The likelihood of limiting the world's overall temperature to a 2-degree Celsius rise and avoiding the worst effects of climate change has become "ever more elusive" and will not be possible without immediate and drastic measures on a global scale, a new report by the United Nations Environmental Program warned Tuesday.
If countries stick to their current strategies, or lack thereof, for reducing greenhouse gases, levels will still be eight to 12 billion tons greater than suggested levels in 2020, according to UNEP's Emissions Gap Report 2013, which incorporated 44 scientific groups across 17 countries and analyzed countries' current pledges for emission cuts.
UNEP found in this year's report that the "gap" between reduction pledges and the actual reductions suggested by climate experts is still widening.
"Achieving the 2-degree goal is with every year less possible. Emissions always rise, even though they need to sink sharply," German Institute for International and Security Affairs researcher Oliver Geden told Agence France-Presse.
Current emissions reduction strategies will essentially "lock in" climate change and the carbon intensive energy economy that creates it, warned UN Under-Secretary General and UNEP Executive Director Achim Steiner.
"As the report highlights, delayed actions means a higher rate of climate change in the near term and likely more near-term climate impacts, as well as the continued use of carbon-intensive and energy-intensive infrastructure," said Steiner. "This 'lock-in' would slow down the introduction of climate-friendly technologies and narrow the developmental choices that would place the global community on the path to a sustainable, green future."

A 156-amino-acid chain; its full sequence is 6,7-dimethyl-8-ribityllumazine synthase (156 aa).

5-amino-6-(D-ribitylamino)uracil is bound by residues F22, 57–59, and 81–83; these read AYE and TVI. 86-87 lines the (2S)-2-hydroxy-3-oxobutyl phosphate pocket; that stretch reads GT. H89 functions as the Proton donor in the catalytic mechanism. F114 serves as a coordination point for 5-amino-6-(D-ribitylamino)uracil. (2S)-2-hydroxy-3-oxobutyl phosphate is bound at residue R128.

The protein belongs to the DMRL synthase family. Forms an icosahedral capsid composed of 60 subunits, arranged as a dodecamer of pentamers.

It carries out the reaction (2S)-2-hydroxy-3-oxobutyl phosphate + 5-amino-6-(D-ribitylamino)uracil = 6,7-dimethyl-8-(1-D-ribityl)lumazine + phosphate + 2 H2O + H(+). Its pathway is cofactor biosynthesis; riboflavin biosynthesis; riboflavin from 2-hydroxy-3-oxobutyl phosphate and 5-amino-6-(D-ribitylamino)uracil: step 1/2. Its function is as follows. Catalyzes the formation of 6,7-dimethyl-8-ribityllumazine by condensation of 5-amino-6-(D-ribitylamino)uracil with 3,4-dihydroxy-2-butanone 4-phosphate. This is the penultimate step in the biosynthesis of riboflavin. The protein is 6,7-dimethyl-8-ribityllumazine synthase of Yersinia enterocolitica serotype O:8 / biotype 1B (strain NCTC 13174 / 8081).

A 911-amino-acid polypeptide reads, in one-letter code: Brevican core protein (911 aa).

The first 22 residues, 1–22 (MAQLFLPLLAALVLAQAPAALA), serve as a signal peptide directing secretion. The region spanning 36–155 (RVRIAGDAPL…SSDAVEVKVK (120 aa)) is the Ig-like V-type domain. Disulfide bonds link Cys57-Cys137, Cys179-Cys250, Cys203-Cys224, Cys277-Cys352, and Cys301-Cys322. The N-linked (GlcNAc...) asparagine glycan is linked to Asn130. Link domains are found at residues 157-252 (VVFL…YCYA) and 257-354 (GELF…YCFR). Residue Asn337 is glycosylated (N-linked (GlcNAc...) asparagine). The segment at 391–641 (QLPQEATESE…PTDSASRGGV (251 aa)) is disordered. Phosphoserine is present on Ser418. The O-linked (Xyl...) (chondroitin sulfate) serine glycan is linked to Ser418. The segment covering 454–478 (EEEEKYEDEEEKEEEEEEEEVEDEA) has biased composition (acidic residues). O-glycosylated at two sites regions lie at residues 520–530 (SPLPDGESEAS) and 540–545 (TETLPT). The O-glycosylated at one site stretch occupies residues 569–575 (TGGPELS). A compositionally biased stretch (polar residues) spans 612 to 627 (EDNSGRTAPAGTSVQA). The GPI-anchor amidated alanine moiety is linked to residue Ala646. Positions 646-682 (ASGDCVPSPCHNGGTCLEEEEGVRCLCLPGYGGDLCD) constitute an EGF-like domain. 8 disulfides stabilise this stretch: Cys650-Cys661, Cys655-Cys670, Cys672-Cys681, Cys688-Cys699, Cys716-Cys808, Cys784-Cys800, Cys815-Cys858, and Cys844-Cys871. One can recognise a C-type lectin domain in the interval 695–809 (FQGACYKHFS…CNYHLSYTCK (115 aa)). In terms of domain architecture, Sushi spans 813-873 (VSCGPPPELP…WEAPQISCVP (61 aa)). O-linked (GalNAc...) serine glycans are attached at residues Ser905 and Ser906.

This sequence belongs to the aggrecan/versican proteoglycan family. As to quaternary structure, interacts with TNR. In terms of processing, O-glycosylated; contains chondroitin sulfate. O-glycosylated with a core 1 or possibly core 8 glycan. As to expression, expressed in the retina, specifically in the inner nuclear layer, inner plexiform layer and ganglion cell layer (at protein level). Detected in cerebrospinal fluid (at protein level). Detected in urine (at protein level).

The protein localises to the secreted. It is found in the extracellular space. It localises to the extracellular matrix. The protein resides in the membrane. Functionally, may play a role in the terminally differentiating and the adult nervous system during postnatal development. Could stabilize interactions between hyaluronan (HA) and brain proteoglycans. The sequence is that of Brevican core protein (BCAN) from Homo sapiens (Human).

"The window of opportunity of trying to meet this two-degree target threshold is, in a sense, becoming ever-more elusive," added Steiner.
And according to a recent report by the Intergovernmental Panel on Climate Change, the likely effects will be the decimation of human and earth systems, such as the global food and water supply.
Among the actions required to drastically reduce the gap, the group recommends "scaling up international cooperation initiatives in areas such as energy efficiency, fossil fuel subsidy reform and renewable energy," which includes investing in renewable energy infrastructures in developing countries.
The report specifically emphasizes that large emissions reductions can be made in agriculture practices, which are currently responsible for 11 percent of global greenhouse gas emissions.
As the group states, such steps would include:
- No-tillage practices (the elimination of ploughing by direct seeding under the mulch layer of the previous season's crop.)
- Improved nutrient and water management in rice production.
- Agroforestry, which incorporates the planting of trees on farms and surrounding areas for carbon storage storage
The 2013 United Nations Climate Change Conference will be held in Warsaw, Poland next week from 11 to 22 November, where countries are expected to devise a new plan to cut global emissions. The plan would be signed by 2015 but will not go into effect until 2020.